Violent and frequent hurricanes. Record heat waves. Thousand-year floods. Devastating wildfires. Rising sea levels. Species decimation. Climate disruption is here, and scientists tell us we have 10 years to radically decarbonise to keep global temperatures from rising above 1.5 degrees. With the GOP in the pocket of the fossil fuel industry, Democrats are the only party discussing how to address our near-apocalyptic crisis. What are they proposing?
Faith Hall-Herbold took Solidarity Sundays attendees through the key points of the Green New Deal. As the name indicates, the GND is inspired by FDR’s New Deal which addressed the Great Depression. The document is short and radical – short on specific policies and radical in its policy aims. It calls on the US to: (1) enact a climate change action plan to achieve net-zero emissions by 2030; (2) re-structure the economy with cooperation between unions, communities, business, and government; and (3) ensure justice so that coal workers, rural communities, and people of color aren’t left behind during the transition.
It’s a tall order. It’s made more difficult by the fact that the fossil fuel industry is more organized than the renewable energy lobby. But Hall-Herbold identifies two reasons for hope that we can act in time: first is the sorry state of America’s infrastructure. This offers the chance for bi-partisan cooperation to repair and upgrade electricity generation, road and rail transport, and buildings. The GND emphasis on massive federal investment in clean energy is politically appealing – especially now that Democratic candidates have stopped mentioning the politically radioactive “carbon tax”.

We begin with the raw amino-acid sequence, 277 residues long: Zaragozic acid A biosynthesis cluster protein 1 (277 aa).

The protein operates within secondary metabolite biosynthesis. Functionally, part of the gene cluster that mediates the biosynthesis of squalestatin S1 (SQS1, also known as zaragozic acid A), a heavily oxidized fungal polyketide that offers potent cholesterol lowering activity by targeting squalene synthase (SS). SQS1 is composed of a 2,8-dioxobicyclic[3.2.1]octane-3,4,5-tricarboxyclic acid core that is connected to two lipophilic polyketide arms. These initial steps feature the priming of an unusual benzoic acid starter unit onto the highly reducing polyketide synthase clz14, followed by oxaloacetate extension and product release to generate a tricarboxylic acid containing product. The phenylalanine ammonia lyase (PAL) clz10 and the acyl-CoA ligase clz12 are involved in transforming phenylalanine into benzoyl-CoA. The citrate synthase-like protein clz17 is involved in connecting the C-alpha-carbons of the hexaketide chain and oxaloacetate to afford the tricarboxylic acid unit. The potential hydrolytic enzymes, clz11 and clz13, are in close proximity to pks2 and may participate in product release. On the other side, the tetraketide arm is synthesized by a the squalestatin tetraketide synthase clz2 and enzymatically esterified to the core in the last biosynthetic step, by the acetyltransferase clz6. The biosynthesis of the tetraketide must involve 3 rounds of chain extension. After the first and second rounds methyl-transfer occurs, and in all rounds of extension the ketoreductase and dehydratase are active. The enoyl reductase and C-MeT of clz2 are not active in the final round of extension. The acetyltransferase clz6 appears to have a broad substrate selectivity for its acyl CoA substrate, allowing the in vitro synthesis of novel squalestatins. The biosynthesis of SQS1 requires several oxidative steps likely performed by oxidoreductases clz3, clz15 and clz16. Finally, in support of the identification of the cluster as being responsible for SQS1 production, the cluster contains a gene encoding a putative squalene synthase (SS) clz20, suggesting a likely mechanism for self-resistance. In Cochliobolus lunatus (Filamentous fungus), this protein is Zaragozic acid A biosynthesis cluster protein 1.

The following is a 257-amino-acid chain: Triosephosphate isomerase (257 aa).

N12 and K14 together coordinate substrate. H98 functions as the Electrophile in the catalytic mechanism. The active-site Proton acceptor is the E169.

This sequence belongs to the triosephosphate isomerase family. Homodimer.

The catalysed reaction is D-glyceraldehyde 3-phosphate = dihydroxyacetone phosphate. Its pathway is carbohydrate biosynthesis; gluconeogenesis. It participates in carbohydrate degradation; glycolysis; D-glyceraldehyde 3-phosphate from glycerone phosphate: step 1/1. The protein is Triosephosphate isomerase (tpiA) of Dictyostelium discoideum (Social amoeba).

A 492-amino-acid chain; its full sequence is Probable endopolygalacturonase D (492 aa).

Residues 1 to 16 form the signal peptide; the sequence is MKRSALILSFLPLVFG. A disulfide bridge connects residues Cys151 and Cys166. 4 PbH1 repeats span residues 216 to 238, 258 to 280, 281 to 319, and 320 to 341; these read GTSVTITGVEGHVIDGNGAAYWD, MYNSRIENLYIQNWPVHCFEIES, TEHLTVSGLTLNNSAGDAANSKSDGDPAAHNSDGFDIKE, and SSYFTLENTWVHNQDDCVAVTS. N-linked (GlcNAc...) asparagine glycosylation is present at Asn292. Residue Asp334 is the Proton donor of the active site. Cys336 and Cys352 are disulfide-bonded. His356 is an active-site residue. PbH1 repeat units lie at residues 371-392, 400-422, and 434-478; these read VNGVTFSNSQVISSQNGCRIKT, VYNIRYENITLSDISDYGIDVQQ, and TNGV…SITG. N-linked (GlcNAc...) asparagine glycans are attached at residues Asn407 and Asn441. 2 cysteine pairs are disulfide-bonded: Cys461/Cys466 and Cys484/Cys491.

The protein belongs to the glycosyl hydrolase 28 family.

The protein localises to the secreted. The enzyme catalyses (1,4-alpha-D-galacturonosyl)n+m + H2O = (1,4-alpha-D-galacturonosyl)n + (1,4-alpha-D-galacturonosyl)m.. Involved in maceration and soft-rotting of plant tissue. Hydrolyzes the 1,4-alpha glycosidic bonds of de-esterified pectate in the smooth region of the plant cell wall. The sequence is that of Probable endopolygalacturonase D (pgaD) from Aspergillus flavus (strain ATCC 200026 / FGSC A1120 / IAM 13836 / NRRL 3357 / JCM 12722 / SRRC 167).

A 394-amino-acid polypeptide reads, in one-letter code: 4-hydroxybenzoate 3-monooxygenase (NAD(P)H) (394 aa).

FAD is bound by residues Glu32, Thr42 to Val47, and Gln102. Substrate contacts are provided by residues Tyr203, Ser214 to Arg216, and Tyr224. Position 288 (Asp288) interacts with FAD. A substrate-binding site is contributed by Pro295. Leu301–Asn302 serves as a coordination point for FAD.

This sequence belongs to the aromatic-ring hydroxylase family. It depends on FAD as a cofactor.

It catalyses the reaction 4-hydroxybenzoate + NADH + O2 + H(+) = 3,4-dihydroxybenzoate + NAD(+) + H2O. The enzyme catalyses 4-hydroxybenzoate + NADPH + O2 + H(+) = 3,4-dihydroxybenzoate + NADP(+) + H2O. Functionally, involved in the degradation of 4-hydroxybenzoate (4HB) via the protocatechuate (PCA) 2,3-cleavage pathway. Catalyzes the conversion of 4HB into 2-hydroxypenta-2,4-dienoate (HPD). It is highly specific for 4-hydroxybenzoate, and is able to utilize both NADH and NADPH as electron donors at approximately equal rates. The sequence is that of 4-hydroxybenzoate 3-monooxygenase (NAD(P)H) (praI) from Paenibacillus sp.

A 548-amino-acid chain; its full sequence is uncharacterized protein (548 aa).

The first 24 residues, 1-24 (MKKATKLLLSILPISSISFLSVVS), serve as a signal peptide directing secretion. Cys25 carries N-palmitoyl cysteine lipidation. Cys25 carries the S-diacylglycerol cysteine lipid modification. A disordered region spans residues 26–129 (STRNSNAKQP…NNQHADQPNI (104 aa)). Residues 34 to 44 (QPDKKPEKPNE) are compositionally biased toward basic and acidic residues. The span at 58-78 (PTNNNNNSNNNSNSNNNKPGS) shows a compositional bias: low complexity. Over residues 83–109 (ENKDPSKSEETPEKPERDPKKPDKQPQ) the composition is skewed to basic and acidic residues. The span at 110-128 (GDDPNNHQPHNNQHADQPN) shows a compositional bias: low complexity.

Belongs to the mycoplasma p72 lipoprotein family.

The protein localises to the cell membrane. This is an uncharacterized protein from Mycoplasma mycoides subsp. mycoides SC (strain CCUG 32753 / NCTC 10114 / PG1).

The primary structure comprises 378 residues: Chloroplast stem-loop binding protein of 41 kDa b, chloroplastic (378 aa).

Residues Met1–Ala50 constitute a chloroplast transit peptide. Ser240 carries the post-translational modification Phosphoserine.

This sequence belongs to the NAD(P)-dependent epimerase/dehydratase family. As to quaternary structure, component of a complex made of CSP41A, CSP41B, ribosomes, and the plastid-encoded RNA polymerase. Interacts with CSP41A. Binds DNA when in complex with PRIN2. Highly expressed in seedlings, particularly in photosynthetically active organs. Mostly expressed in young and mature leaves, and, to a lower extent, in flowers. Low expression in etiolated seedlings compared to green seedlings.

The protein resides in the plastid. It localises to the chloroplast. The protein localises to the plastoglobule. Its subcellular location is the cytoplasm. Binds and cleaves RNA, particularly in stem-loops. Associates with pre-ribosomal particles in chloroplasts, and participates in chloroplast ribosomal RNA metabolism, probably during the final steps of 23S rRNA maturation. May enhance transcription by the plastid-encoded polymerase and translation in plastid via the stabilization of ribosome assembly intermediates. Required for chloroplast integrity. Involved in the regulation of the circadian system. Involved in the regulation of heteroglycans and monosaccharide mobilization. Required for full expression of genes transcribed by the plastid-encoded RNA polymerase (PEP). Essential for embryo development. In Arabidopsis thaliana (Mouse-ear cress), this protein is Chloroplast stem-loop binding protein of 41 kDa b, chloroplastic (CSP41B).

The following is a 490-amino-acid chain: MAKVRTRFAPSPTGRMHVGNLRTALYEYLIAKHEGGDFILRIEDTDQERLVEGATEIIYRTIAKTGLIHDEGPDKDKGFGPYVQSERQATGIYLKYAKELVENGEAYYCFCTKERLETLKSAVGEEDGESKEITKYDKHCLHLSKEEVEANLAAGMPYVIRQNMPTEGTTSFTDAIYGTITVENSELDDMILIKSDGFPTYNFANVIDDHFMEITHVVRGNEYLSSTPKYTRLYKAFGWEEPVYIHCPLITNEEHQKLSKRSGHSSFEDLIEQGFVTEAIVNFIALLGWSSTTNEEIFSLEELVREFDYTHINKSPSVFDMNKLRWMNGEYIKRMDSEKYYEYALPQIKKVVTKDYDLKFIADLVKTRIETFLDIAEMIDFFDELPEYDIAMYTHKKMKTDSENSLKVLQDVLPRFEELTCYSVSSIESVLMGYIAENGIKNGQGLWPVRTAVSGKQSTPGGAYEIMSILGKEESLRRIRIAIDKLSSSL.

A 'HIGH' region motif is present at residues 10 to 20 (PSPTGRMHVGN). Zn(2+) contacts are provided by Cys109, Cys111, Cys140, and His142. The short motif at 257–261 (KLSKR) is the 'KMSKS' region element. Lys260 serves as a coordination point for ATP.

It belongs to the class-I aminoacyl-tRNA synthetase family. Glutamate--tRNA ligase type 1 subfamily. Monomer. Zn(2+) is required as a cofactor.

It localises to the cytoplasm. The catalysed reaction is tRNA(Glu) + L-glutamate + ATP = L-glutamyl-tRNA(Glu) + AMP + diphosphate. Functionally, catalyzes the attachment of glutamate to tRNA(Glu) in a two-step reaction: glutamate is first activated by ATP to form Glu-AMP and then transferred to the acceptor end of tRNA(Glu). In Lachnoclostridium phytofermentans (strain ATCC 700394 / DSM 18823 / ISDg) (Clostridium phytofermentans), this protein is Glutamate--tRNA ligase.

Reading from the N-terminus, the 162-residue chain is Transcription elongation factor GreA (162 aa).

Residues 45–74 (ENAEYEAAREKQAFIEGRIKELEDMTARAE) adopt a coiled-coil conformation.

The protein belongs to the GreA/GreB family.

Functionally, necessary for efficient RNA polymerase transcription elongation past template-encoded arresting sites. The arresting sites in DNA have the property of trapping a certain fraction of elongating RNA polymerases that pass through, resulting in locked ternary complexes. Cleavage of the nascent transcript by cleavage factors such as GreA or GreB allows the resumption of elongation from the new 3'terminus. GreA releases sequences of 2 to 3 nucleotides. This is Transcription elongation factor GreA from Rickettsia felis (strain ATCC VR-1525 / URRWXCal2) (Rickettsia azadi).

The second opportunity resides in the youth movements demanding government action on climate change. Natural systems appear to have “tipping points” in which positive feedbacks accelerate the rush toward disasters. Loss of sun-reflecting snow and ice, for example, accelerates the pace of global warming. Our socio-economic system may be developing “good” tipping points. Alternative energy sources are becoming cheaper than fossil fuels, and may initiate a rapid shift to the former. Political campaigns, too, can have outsized results. Sixteen-year-old Greta Thunberg inspires people to protest around the world through the amplifying effect of the internet and social media. Public support for the policies that will be necessary to transition to a low-carbon economy is critical: more young people voting, and spreading awareness of the costs of climate change hold promise of a good tipping point in the near future.
A global climate strike, expanding beyond school children, has been called for 20 September 2019. It will be followed by a global week of action: http://globalclimatestrike.net. Details on how to participate as part of Democrats Abroad Austria will be in the September DA Newsletter.
–Tanya Lolonis, Member-at-Large, Solidarity Sundays Co-Coordinator